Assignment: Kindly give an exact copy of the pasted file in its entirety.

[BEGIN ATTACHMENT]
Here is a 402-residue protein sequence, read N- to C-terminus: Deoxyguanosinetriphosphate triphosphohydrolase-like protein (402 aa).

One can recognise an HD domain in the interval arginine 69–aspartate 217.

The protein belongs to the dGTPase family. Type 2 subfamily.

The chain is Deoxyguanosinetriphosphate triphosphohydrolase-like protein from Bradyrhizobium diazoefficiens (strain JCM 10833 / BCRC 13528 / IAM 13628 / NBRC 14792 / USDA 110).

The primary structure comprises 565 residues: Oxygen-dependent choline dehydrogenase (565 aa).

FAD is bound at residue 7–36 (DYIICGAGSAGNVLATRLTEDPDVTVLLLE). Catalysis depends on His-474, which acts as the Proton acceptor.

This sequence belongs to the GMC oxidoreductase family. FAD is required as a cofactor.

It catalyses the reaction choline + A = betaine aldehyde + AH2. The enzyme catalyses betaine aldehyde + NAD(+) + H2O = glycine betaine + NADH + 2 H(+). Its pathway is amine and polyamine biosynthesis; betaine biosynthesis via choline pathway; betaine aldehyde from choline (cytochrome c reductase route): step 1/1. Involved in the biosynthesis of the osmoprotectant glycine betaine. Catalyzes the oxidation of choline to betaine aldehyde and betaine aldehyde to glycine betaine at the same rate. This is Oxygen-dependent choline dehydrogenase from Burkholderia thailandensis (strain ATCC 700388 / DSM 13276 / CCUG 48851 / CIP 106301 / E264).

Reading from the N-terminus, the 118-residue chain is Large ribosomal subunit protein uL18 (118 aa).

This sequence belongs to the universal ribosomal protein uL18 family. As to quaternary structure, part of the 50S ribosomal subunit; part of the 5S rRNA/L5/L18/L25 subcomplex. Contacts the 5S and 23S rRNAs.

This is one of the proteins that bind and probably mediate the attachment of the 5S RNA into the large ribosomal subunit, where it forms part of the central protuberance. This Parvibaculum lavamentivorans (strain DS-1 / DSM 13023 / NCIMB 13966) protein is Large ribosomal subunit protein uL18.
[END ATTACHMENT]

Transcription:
Here is a 402-residue protein sequence, read N- to C-terminus: Deoxyguanosinetriphosphate triphosphohydrolase-like protein (402 aa).

One can recognise an HD domain in the interval arginine 69–aspartate 217.

The protein belongs to the dGTPase family. Type 2 subfamily.

The chain is Deoxyguanosinetriphosphate triphosphohydrolase-like protein from Bradyrhizobium diazoefficiens (strain JCM 10833 / BCRC 13528 / IAM 13628 / NBRC 14792 / USDA 110).

The primary structure comprises 565 residues: Oxygen-dependent choline dehydrogenase (565 aa).

FAD is bound at residue 7–36 (DYIICGAGSAGNVLATRLTEDPDVTVLLLE). Catalysis depends on His-474, which acts as the Proton acceptor.

This sequence belongs to the GMC oxidoreductase family. FAD is required as a cofactor.

It catalyses the reaction choline + A = betaine aldehyde + AH2. The enzyme catalyses betaine aldehyde + NAD(+) + H2O = glycine betaine + NADH + 2 H(+). Its pathway is amine and polyamine biosynthesis; betaine biosynthesis via choline pathway; betaine aldehyde from choline (cytochrome c reductase route): step 1/1. Involved in the biosynthesis of the osmoprotectant glycine betaine. Catalyzes the oxidation of choline to betaine aldehyde and betaine aldehyde to glycine betaine at the same rate. This is Oxygen-dependent choline dehydrogenase from Burkholderia thailandensis (strain ATCC 700388 / DSM 13276 / CCUG 48851 / CIP 106301 / E264).

Reading from the N-terminus, the 118-residue chain is Large ribosomal subunit protein uL18 (118 aa).

This sequence belongs to the universal ribosomal protein uL18 family. As to quaternary structure, part of the 50S ribosomal subunit; part of the 5S rRNA/L5/L18/L25 subcomplex. Contacts the 5S and 23S rRNAs.

This is one of the proteins that bind and probably mediate the attachment of the 5S RNA into the large ribosomal subunit, where it forms part of the central protuberance. This Parvibaculum lavamentivorans (strain DS-1 / DSM 13023 / NCIMB 13966) protein is Large ribosomal subunit protein uL18.